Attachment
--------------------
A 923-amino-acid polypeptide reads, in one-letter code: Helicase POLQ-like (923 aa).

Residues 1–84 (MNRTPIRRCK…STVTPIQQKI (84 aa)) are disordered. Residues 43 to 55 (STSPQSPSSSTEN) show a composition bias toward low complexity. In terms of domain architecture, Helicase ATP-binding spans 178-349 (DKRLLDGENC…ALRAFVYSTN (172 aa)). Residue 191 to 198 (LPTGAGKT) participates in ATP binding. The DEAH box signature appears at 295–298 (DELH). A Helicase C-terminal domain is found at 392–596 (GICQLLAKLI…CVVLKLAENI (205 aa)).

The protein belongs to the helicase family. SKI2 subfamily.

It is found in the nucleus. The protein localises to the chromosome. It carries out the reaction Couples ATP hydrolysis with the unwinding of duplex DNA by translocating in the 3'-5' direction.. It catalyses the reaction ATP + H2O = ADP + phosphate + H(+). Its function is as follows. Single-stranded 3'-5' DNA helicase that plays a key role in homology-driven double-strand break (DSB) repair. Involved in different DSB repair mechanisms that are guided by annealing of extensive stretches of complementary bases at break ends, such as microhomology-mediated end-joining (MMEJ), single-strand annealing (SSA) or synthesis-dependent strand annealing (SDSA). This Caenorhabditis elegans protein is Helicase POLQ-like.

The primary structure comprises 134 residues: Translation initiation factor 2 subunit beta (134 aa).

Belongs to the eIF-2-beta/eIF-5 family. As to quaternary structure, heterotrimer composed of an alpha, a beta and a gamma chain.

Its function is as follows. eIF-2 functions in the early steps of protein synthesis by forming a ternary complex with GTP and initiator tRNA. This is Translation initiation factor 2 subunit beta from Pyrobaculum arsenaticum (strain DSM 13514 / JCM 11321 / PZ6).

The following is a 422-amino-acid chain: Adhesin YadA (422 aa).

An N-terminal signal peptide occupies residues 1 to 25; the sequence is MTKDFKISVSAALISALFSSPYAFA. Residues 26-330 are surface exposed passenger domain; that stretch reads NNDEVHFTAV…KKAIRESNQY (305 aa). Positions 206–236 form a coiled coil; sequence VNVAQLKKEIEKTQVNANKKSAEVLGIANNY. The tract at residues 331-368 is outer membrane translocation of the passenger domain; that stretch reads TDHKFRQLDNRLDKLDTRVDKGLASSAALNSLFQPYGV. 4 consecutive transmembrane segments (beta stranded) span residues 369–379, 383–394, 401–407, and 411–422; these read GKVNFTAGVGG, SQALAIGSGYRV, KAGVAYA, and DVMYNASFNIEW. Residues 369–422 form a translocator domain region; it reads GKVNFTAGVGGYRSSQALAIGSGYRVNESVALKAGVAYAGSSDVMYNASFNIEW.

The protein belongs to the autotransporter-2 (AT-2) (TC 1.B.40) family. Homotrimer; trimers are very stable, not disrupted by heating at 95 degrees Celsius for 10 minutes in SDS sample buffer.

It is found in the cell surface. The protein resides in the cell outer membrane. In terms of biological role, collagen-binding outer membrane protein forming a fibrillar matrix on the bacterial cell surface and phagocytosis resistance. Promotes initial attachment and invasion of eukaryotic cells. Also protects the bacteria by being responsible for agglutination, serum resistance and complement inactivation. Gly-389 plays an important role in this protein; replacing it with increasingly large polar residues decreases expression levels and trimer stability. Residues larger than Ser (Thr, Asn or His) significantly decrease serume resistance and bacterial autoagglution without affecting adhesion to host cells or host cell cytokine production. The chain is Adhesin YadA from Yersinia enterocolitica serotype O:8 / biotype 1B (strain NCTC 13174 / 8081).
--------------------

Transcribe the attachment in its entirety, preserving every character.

A 923-amino-acid polypeptide reads, in one-letter code: Helicase POLQ-like (923 aa).

Residues 1–84 (MNRTPIRRCK…STVTPIQQKI (84 aa)) are disordered. Residues 43 to 55 (STSPQSPSSSTEN) show a composition bias toward low complexity. In terms of domain architecture, Helicase ATP-binding spans 178-349 (DKRLLDGENC…ALRAFVYSTN (172 aa)). Residue 191 to 198 (LPTGAGKT) participates in ATP binding. The DEAH box signature appears at 295–298 (DELH). A Helicase C-terminal domain is found at 392–596 (GICQLLAKLI…CVVLKLAENI (205 aa)).

The protein belongs to the helicase family. SKI2 subfamily.

It is found in the nucleus. The protein localises to the chromosome. It carries out the reaction Couples ATP hydrolysis with the unwinding of duplex DNA by translocating in the 3'-5' direction.. It catalyses the reaction ATP + H2O = ADP + phosphate + H(+). Its function is as follows. Single-stranded 3'-5' DNA helicase that plays a key role in homology-driven double-strand break (DSB) repair. Involved in different DSB repair mechanisms that are guided by annealing of extensive stretches of complementary bases at break ends, such as microhomology-mediated end-joining (MMEJ), single-strand annealing (SSA) or synthesis-dependent strand annealing (SDSA). This Caenorhabditis elegans protein is Helicase POLQ-like.

The primary structure comprises 134 residues: Translation initiation factor 2 subunit beta (134 aa).

Belongs to the eIF-2-beta/eIF-5 family. As to quaternary structure, heterotrimer composed of an alpha, a beta and a gamma chain.

Its function is as follows. eIF-2 functions in the early steps of protein synthesis by forming a ternary complex with GTP and initiator tRNA. This is Translation initiation factor 2 subunit beta from Pyrobaculum arsenaticum (strain DSM 13514 / JCM 11321 / PZ6).

The following is a 422-amino-acid chain: Adhesin YadA (422 aa).

An N-terminal signal peptide occupies residues 1 to 25; the sequence is MTKDFKISVSAALISALFSSPYAFA. Residues 26-330 are surface exposed passenger domain; that stretch reads NNDEVHFTAV…KKAIRESNQY (305 aa). Positions 206–236 form a coiled coil; sequence VNVAQLKKEIEKTQVNANKKSAEVLGIANNY. The tract at residues 331-368 is outer membrane translocation of the passenger domain; that stretch reads TDHKFRQLDNRLDKLDTRVDKGLASSAALNSLFQPYGV. 4 consecutive transmembrane segments (beta stranded) span residues 369–379, 383–394, 401–407, and 411–422; these read GKVNFTAGVGG, SQALAIGSGYRV, KAGVAYA, and DVMYNASFNIEW. Residues 369–422 form a translocator domain region; it reads GKVNFTAGVGGYRSSQALAIGSGYRVNESVALKAGVAYAGSSDVMYNASFNIEW.

The protein belongs to the autotransporter-2 (AT-2) (TC 1.B.40) family. Homotrimer; trimers are very stable, not disrupted by heating at 95 degrees Celsius for 10 minutes in SDS sample buffer.

It is found in the cell surface. The protein resides in the cell outer membrane. In terms of biological role, collagen-binding outer membrane protein forming a fibrillar matrix on the bacterial cell surface and phagocytosis resistance. Promotes initial attachment and invasion of eukaryotic cells. Also protects the bacteria by being responsible for agglutination, serum resistance and complement inactivation. Gly-389 plays an important role in this protein; replacing it with increasingly large polar residues decreases expression levels and trimer stability. Residues larger than Ser (Thr, Asn or His) significantly decrease serume resistance and bacterial autoagglution without affecting adhesion to host cells or host cell cytokine production. The chain is Adhesin YadA from Yersinia enterocolitica serotype O:8 / biotype 1B (strain NCTC 13174 / 8081).